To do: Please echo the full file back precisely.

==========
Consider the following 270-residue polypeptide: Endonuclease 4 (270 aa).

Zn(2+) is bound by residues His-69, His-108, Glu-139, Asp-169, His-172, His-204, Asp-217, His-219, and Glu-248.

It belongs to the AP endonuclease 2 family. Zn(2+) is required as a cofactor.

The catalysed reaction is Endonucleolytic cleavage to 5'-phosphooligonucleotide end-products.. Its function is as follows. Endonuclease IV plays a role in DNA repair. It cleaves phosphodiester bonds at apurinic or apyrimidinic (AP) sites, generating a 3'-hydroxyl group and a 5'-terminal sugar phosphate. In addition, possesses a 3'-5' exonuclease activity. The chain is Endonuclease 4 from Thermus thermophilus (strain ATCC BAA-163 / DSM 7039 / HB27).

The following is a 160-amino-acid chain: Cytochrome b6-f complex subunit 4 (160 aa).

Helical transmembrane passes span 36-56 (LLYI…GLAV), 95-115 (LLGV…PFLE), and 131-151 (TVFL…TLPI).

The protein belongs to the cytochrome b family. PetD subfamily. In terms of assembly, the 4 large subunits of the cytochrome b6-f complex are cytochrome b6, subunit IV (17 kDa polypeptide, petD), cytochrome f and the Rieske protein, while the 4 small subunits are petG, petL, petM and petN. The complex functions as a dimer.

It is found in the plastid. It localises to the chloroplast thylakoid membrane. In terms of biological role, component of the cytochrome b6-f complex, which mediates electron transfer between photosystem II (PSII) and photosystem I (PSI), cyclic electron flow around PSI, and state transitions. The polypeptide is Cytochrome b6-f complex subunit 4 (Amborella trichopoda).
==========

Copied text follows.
Consider the following 270-residue polypeptide: Endonuclease 4 (270 aa).

Zn(2+) is bound by residues His-69, His-108, Glu-139, Asp-169, His-172, His-204, Asp-217, His-219, and Glu-248.

It belongs to the AP endonuclease 2 family. Zn(2+) is required as a cofactor.

The catalysed reaction is Endonucleolytic cleavage to 5'-phosphooligonucleotide end-products.. Its function is as follows. Endonuclease IV plays a role in DNA repair. It cleaves phosphodiester bonds at apurinic or apyrimidinic (AP) sites, generating a 3'-hydroxyl group and a 5'-terminal sugar phosphate. In addition, possesses a 3'-5' exonuclease activity. The chain is Endonuclease 4 from Thermus thermophilus (strain ATCC BAA-163 / DSM 7039 / HB27).

The following is a 160-amino-acid chain: Cytochrome b6-f complex subunit 4 (160 aa).

Helical transmembrane passes span 36-56 (LLYI…GLAV), 95-115 (LLGV…PFLE), and 131-151 (TVFL…TLPI).

The protein belongs to the cytochrome b family. PetD subfamily. In terms of assembly, the 4 large subunits of the cytochrome b6-f complex are cytochrome b6, subunit IV (17 kDa polypeptide, petD), cytochrome f and the Rieske protein, while the 4 small subunits are petG, petL, petM and petN. The complex functions as a dimer.

It is found in the plastid. It localises to the chloroplast thylakoid membrane. In terms of biological role, component of the cytochrome b6-f complex, which mediates electron transfer between photosystem II (PSII) and photosystem I (PSI), cyclic electron flow around PSI, and state transitions. The polypeptide is Cytochrome b6-f complex subunit 4 (Amborella trichopoda).